Loving Someone With Cancer

Of the most serious things that could happen to you or someone you love, there is illness. You probably know what I’m talking about – things like cancer, heart problems, diabetes. But unfortunately, these illnesses do happen to good kids every day. When I was 14, I met a boy right before I started high school. We were both on vacation and he literally popped out of the water in front of me and said hello. He seemed nice, cute, and a bit thin. What I remember most about meeting him what that he told me, right away, that he had leukemia. Now, being that I had never had a boyfriend, I had no clue about how to get one or, once I got one, what to do. And then I got one times 10.

Tom (name changed) was 17 and had just finished his first round of chemo at Children’s Hospital of Orange County (CHOC). He was on vacation because he’d just been released from the hospital. However, he had another round of chemo waiting for him when he returned home.

I was curious about Tom and why he chose to befriend me. Perhaps he was lonely and longing for the life he had before cancer, which seemed to be wild. Tom was not innocent, nor was he shy in telling me about where he’d been and what he’d done.

Once we both got home from vacation, I saw him a few times and talked to him in the hospital during his chemo. Tom was very sick from the treatment but still kept his spirits up and seemed happy to have me to talk to. And then I got scared… scared of his intentions, scared of his extreme personality, and scared of where the path would lead if I kept seeing him. I decided to stop communicating with him after a few months when it got to be too much – with him in the hospital throwing up, me being so darn naive and the fact that I was trying to figure out high school and life in general.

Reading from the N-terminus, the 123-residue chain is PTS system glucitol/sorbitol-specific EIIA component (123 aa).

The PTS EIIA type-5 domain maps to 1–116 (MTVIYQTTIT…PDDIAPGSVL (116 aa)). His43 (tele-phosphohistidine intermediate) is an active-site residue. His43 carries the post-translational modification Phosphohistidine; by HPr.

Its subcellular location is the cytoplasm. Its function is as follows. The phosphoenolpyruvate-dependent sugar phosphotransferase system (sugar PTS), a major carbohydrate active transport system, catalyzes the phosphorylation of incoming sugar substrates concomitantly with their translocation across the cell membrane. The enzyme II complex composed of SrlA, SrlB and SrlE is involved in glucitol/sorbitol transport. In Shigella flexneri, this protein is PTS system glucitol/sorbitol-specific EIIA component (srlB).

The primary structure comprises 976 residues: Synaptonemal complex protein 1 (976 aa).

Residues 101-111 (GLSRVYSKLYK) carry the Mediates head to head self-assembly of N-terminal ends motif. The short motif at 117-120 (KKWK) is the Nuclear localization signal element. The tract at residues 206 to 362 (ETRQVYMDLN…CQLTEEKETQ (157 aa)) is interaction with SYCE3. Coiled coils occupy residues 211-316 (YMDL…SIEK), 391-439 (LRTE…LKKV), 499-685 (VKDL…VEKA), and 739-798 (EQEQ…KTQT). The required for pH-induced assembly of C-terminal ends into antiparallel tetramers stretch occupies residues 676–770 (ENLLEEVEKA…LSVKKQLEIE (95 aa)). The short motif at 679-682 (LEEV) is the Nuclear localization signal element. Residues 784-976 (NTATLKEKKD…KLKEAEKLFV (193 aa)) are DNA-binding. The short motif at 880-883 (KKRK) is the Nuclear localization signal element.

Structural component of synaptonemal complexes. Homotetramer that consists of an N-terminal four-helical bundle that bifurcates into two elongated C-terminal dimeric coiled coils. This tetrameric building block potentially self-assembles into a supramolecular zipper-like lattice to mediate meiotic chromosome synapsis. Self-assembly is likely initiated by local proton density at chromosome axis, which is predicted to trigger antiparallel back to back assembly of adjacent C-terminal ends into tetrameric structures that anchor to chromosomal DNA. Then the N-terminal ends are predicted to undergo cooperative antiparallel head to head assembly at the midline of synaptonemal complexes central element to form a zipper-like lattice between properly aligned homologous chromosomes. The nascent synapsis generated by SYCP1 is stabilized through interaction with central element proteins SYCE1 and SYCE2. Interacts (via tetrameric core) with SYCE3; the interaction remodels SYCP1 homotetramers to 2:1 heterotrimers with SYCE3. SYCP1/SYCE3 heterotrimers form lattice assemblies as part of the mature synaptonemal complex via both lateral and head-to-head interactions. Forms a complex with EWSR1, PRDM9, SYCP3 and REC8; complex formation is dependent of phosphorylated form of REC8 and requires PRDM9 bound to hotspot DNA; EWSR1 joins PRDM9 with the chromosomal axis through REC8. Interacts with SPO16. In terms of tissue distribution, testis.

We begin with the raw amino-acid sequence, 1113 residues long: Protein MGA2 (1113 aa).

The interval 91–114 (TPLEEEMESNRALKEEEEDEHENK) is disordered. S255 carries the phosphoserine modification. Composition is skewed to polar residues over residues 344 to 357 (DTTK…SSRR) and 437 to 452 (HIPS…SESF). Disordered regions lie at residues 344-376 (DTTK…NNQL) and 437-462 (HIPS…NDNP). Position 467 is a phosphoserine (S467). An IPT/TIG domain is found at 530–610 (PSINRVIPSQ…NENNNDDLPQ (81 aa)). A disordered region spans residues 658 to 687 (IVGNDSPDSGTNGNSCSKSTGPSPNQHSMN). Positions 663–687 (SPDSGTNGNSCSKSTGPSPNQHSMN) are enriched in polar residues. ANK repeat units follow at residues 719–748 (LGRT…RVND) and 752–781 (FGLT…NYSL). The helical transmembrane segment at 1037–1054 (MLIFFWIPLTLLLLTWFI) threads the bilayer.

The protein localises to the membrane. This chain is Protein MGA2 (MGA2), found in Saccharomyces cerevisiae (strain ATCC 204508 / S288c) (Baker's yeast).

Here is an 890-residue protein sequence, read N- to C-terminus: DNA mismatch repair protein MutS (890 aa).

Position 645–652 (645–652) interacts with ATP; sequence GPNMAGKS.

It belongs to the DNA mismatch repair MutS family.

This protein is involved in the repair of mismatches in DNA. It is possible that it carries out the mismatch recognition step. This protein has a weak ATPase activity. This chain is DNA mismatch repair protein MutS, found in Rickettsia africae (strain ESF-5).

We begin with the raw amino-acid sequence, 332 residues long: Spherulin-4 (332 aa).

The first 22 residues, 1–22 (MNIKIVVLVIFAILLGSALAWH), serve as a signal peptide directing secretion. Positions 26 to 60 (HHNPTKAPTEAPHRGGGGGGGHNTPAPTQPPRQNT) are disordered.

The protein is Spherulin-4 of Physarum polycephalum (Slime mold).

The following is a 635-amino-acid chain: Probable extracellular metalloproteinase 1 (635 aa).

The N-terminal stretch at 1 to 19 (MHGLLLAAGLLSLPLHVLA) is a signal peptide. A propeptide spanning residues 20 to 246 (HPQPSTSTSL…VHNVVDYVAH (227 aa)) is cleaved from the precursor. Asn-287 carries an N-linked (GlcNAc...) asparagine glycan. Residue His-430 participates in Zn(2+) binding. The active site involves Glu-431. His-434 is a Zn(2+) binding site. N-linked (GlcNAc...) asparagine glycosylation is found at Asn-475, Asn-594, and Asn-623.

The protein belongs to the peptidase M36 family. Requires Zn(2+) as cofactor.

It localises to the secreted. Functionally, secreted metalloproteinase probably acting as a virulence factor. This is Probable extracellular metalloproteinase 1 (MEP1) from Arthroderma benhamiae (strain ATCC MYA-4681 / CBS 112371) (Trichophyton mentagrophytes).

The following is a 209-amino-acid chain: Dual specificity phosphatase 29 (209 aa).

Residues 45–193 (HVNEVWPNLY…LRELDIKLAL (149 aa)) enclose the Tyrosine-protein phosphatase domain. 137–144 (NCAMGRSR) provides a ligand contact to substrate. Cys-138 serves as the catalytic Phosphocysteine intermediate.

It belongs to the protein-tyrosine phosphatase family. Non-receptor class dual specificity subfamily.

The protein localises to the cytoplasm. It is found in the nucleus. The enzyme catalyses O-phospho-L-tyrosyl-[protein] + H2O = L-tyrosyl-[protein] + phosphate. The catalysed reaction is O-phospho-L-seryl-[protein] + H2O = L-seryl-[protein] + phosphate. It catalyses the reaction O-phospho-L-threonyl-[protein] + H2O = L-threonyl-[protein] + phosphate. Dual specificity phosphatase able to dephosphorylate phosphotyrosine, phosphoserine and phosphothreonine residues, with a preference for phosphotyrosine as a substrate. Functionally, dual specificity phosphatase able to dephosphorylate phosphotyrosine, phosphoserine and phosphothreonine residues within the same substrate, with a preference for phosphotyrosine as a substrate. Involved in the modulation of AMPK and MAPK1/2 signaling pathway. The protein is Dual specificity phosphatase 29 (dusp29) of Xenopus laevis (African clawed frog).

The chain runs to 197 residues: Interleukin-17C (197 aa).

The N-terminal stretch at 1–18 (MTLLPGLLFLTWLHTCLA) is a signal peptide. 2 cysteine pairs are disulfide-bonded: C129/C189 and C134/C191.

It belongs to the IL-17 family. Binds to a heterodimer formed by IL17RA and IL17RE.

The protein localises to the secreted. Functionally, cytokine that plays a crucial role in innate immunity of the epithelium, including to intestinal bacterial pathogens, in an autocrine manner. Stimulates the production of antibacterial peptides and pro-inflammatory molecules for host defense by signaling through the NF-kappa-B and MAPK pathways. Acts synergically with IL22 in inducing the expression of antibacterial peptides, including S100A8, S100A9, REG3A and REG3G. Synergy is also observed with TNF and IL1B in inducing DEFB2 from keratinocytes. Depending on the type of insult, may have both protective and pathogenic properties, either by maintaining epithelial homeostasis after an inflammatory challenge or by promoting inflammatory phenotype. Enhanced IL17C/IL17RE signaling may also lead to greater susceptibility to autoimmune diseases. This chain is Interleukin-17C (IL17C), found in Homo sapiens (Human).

Today, I feel sad when I think about Tom. He needed me as a friend during a dark and lonely time in his life. Because I thought about “what if” now and again through the years, I decided to write A Place In This Life, a novel that explores what might have been, and could have been. The story came after I had my own scare with possible thyroid cancer; I was compelled to share the complex emotions, fears, and love that can come forward in such a relationship when you’re young and confused.

If you’re a young person who knows and loves someone with cancer, you are a brave and giving soul. Take it one day at a time, share your feelings with others, and know that you are helping someone who really, really needs you.


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